C-Section Incision Burning – What’s Normal, When To Worry

| Reviewed By Amanda Lundberg, BSN, RN

The emotional and physical upheaval of a cesarean section (c-section) delivery is demanding enough without considering the toll that recovery can take.

Following major abdominal surgery, pain and discomfort are to be expected at the site of your incision, and you may be wondering whether a burning sensation is a normal part of this pain.

Why is my c-section scar burning? In some cases, a burning or stinging sensation on or near your c-section incision can indicate an infection, though this is typically accompanied by other symptoms. Burning is commonly linked to abdominal nerve damage but, in rare cases, it could be due to a hernia or endometriosis.

It’s only natural to feel worried and wiped out at the thought of a long, painful recovery from your c-section surgery.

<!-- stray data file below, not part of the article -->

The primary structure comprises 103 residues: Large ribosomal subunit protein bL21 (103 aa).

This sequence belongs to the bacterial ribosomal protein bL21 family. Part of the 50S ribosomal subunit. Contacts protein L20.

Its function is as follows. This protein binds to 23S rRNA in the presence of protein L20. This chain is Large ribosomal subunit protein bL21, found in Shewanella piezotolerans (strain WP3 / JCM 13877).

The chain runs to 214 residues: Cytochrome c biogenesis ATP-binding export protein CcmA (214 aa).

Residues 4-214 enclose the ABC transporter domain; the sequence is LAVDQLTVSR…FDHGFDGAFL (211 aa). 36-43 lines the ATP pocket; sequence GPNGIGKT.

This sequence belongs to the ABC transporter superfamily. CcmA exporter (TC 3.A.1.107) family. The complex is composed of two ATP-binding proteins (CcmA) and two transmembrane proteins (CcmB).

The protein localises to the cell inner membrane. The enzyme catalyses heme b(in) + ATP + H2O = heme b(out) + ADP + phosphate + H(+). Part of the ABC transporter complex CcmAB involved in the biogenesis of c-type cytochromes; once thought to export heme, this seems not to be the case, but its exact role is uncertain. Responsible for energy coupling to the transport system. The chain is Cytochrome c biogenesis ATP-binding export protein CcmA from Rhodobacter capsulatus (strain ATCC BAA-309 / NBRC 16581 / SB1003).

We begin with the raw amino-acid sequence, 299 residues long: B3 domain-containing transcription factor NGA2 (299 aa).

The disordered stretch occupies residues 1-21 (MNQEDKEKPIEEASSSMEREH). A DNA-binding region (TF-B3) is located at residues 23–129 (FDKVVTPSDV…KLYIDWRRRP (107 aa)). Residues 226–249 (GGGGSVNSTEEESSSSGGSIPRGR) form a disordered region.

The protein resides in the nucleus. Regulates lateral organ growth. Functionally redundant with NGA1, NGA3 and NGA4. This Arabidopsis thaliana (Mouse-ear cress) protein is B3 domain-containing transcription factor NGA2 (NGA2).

Everyone heals differently though, and the more you know about the healing process, the better you’ll be equipped to deal with each day, week, and month.

We’ll look at what burning pain means, your recovery timeline, and more in the following.

C-Section Incision Burning – What To Know

Many women experience a burning sensation as they heal from a c-section surgery.

Key things to look out for during your recovery are how the wound appears, how long the sensation lasts, and possible signs of infection.

Is It Normal for a C-Section Incision To Burn?

Yes, a lot of women report feeling a stinging or pulling sensation similar to burning when they lie down or get up, and some feel it on one side of their abdomen.